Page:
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Not bad.

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PostPosted: Fri Mar 08, 2013 7:58 am 
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Excellent

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PostPosted: Fri Mar 08, 2013 7:01 pm 
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Yes.

Yes, it is.

And so is the rest of the series.

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PostPosted: Mon Mar 18, 2013 12:20 pm 
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This book sucked!

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PostPosted: Wed Mar 20, 2013 4:43 am 
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PostPosted: Wed Mar 20, 2013 12:31 pm 
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PostPosted: Fri Mar 22, 2013 6:24 am 
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PostPosted: Tue Mar 26, 2013 6:08 pm 
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PostPosted: Thu Mar 28, 2013 1:03 pm 
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PostPosted: Thu Apr 04, 2013 4:24 pm 
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Last few I read:

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Bitter Brew: The Rise and Fall of Anheuser-Busch and America's Kings of Beer

More a biography of the Busch family than it is a book about their beer empire, it was compelling nonetheless, with sons conspiring against fathers, orgies, and the final, tragic and sad collapse of the empire when their drug-addict CEO, after having pushed his dad out of the way, let the company fall out of Busch hands for the first time in 150 years. I enjoyed this more than I expected.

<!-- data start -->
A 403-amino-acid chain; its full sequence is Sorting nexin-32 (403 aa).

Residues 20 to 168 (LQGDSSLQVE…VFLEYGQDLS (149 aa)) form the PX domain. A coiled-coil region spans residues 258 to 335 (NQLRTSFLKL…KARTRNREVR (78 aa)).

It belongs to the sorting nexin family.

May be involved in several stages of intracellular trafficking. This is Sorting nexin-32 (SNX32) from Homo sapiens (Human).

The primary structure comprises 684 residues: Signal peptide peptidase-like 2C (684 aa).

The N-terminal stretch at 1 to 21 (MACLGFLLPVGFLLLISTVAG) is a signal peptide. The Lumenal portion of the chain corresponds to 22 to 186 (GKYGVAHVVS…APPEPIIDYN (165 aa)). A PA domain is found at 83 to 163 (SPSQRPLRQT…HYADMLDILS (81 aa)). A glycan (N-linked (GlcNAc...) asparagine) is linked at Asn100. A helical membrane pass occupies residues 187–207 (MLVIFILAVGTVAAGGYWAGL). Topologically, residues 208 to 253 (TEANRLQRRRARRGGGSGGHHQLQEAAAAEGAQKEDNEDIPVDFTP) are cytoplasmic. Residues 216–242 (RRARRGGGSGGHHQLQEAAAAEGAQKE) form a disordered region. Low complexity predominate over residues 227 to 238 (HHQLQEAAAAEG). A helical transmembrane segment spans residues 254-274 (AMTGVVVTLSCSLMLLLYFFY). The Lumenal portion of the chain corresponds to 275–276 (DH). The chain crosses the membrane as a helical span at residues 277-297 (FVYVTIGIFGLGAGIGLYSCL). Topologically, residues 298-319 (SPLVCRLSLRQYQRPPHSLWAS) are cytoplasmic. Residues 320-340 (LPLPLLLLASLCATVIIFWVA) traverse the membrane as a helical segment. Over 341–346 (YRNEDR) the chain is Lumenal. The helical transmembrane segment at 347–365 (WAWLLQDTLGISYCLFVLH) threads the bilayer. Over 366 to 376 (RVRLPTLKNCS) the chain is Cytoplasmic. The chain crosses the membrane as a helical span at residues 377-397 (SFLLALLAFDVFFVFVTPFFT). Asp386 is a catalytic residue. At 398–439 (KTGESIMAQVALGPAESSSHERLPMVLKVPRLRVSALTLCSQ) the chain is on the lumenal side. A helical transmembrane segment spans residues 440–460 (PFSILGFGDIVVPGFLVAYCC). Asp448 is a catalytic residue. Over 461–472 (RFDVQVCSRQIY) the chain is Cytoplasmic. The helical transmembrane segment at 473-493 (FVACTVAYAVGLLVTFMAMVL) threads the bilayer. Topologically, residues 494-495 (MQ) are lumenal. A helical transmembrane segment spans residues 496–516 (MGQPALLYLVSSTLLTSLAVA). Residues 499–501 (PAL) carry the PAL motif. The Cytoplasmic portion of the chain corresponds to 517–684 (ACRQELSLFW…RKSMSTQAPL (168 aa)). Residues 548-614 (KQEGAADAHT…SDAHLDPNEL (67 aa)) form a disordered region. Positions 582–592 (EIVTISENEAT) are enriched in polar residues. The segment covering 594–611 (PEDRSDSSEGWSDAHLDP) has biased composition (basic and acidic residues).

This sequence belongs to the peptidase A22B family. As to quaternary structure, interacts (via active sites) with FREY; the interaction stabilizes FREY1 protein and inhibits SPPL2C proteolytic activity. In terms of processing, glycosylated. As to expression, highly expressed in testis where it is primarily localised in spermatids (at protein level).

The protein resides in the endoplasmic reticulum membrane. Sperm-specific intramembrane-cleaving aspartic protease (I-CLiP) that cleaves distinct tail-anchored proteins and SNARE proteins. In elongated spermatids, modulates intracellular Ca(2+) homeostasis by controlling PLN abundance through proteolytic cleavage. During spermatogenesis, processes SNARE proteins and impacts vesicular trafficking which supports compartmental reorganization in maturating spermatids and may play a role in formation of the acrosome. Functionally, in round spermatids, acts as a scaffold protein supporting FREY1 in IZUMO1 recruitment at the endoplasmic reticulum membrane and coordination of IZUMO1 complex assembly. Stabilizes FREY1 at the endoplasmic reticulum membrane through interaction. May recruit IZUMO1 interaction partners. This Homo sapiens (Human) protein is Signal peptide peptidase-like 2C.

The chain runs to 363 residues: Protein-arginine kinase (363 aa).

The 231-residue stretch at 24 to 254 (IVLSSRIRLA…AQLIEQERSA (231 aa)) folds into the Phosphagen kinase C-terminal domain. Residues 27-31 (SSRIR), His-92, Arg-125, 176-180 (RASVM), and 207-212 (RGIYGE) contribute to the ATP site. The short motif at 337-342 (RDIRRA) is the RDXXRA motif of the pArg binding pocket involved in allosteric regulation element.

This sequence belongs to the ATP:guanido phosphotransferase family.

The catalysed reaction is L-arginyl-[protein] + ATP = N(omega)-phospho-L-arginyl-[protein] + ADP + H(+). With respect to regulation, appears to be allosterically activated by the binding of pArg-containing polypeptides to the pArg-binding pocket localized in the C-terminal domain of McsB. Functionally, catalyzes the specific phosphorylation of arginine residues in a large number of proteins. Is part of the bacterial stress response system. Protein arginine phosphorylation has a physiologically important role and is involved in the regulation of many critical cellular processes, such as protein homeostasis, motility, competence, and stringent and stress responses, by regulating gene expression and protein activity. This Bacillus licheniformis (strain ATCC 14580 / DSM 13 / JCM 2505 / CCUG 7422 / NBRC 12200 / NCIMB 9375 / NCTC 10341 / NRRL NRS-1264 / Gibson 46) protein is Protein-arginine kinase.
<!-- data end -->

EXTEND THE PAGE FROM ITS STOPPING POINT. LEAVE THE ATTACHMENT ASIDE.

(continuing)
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A Crime So Monstrous: Face-to-Face with Modern-Day Slavery

I expected to be reading a book about human trafficking, specifically prostitution, the sex industry, etc. Instead, I got a very sobering look at just how broad modern day slavery really is. You hear about Russian women being captives of prostitution. You hear less about being able to get off a plane in Haiti and within 10 minutes buying a child slave for $40; or entire villages enslaved in North India, sometimes including being chained together; and so on. Chapters on the details of politics and public figures are too fact-filled and boring, getting bogged down in minutia you don't care about, but the real stories of real slaves enslaved in a very real way keep you reading. And wincing. Recommended.

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The Rise of the Fourth Reich: The Secret Societies That Threaten to Take Over America

The Nazis were not only not defeated, they switched their plans to secret plans and now rule the United States, and soon will rule the globe. That's the thesis behind this conspiracy theory book. It's stupid.

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PostPosted: Sat Apr 06, 2013 1:57 pm 
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Thankee, Sai King, for the return to your Dark Tower universe.

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PostPosted: Wed Apr 10, 2013 12:12 am